Homo Proponit, sed Deus Disponit

If your Latin is a little rusty, here’s the translation:

Man proposes, but God disposes.

The phrase originated with Thomas a Kempis’ classic, The Imitation of Christ, which he wrote in the early 1400’s:

Just men depend on the grace of God rather than on their own wisdom in keeping their resolutions. In Him, they confide every undertaking, for man, indeed, proposes but God disposes, and God’s way is not man’s

Thomas a Kempis, Imitation of Christ, Book 1 Chapter 19

Some 400 years later, in 1845, Captain John Franklin departed England’s shores on an expedition to explore the last, unnavigated section of the Northwest Passage. Ultimately, the two ships, carrying 129 men, went missing.

Later investigations discovered the terrible fate of these men. The expedition did not fail quickly, but rather they all suffered a slow march toward death. A combination of hypothermia, starvation, scurvy, lead poisoning, and exposure to the harsh environment account for the majority of deaths. Most disturbing of all may be the cut marks on some bones of bodies found which suggest cannibalism.

To depict this complete disaster Edwin Landseer painted his interpretation of what may have cost the lives of some. He titled it,

Man Proposes, God Disposes

Edwin Landseer, oil painting

A song familiar in many circles, and if not the song then the phrase puts it this way,

Many things about tomorrow I don’t seem to understand But I know who holds tomorrow And I know who holds my hand

Ira Stanphill

In my own life, when I lived in Northern Ireland I heard a phrase that seemed common to many in Northern Ireland but meant nothing to me. After expressing a desire of some kind or making some plans I noticed several who would add, DV.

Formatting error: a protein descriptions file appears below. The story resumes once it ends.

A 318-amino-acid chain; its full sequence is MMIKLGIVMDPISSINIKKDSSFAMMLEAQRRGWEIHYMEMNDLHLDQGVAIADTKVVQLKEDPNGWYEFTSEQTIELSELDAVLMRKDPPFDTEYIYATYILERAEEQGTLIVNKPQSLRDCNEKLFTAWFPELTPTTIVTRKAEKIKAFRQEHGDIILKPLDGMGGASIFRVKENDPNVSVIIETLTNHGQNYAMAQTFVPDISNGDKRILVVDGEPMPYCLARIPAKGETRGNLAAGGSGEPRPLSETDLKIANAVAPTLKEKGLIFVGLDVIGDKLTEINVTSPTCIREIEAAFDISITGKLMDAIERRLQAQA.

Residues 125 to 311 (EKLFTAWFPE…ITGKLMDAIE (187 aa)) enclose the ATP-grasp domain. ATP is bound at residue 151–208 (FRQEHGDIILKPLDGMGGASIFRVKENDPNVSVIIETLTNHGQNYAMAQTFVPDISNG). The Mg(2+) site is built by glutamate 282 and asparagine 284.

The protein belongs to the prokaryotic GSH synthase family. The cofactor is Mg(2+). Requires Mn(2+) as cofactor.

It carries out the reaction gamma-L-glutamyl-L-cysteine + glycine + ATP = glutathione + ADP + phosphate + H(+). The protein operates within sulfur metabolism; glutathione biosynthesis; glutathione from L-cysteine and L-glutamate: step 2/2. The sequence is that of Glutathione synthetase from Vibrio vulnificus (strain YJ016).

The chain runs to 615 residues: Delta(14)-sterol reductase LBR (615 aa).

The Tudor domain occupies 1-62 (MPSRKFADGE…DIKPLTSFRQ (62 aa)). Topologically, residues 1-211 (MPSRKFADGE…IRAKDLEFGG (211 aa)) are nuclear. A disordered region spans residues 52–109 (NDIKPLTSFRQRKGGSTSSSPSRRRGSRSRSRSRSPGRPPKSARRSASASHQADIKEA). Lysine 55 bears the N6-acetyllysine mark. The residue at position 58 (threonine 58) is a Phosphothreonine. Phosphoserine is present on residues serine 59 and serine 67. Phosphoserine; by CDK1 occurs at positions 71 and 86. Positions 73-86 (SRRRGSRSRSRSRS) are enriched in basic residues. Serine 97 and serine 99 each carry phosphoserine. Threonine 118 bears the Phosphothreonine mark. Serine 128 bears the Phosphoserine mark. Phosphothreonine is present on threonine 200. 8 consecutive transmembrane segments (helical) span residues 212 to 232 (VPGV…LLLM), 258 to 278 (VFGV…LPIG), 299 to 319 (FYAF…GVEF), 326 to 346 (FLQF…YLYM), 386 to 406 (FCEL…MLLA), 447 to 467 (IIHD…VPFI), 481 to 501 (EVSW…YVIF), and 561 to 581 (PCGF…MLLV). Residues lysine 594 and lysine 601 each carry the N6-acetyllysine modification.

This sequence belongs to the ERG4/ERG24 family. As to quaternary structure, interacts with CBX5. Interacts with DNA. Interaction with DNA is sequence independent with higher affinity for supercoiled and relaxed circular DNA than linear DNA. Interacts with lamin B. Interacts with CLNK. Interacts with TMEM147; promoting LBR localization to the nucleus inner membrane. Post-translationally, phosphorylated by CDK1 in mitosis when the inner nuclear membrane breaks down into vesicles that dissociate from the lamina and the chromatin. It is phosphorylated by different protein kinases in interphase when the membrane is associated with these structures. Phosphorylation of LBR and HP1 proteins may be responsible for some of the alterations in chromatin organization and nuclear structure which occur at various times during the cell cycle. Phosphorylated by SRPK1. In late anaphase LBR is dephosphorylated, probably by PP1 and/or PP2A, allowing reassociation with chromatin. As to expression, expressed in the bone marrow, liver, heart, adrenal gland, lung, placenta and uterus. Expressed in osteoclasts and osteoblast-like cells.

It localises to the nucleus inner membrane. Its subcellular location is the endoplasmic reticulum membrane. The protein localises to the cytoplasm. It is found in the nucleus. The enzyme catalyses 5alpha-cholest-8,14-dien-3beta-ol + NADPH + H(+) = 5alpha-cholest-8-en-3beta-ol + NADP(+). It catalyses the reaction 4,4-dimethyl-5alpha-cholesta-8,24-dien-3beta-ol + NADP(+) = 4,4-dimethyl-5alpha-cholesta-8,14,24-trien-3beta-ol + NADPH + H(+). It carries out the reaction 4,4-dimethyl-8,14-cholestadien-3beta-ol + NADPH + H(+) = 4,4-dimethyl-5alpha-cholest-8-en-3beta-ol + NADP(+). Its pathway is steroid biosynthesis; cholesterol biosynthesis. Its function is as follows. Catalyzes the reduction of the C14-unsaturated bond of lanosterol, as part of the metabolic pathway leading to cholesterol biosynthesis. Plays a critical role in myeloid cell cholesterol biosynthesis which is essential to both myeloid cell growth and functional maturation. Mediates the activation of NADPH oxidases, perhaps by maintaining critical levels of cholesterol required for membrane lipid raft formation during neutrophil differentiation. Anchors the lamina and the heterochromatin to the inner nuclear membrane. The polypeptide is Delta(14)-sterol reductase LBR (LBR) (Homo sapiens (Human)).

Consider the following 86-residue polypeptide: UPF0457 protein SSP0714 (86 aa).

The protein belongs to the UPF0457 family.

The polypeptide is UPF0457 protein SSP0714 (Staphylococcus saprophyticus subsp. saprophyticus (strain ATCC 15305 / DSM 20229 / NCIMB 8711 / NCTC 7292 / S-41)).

It stood for Deo volente. Are your Latin classes coming back to mind? If not, let me help you out, it means God willing.

Hopefully, by now, you’re seeing a pattern here.

The devotion written by Kempis and the painting by Landseer, the song by Stanphill and that phrase in Northern Ireland all reflect a Biblical principle found in proverbs 16:19,

A man’s heart deviseth his way: but the LORD directeth his steps.

Proverbs 16:19

In the New Testament, James navigated the tension between our plans and God’s designs when he wrote,

Go to now, ye that say, To day or to morrow we will go into such a city, and continue there a year, and buy and sell, and get gain: Whereas ye know not what shall be on the morrow. For what is your life? It is even a vapour, that appeareth for a little time, and then vanisheth away. For that ye ought to say, If the Lord will, we shall live, and do this, or that.

James 4:13-15

As I sit here this morning I do so with the same challenge that has presented itself for a number of weeks – many of my plans have been undone.

I’m looking at my sermon schedule, which did generate a little pride when I first completed it 6 weeks ago, and it strikes me that it has been completely turned upside down.

My plans for a morning sermon series, evening series, and midweek studies are in disarray.

Many others face more serious problems as their work, families, and health are impacted by this virus and the response of governments and businesses.

Ultimately, it serves as a good reminder:

  • Man proposes, but God disposes.

I don’t know what the next few weeks hold, I don’t even know what will happen tomorrow. But I know Who does. And in all the unknowns, I am content with knowing Him, trusting Him, and letting come what may.

At the end of the day, He is all we need.

5 thoughts on “Homo Proponit, sed Deus Disponit

Add yours

  1. Amen! These have been my thoughts and you chose my choice of scriptures. You just say it so much more eloquently than I could! Thanks Martin x x

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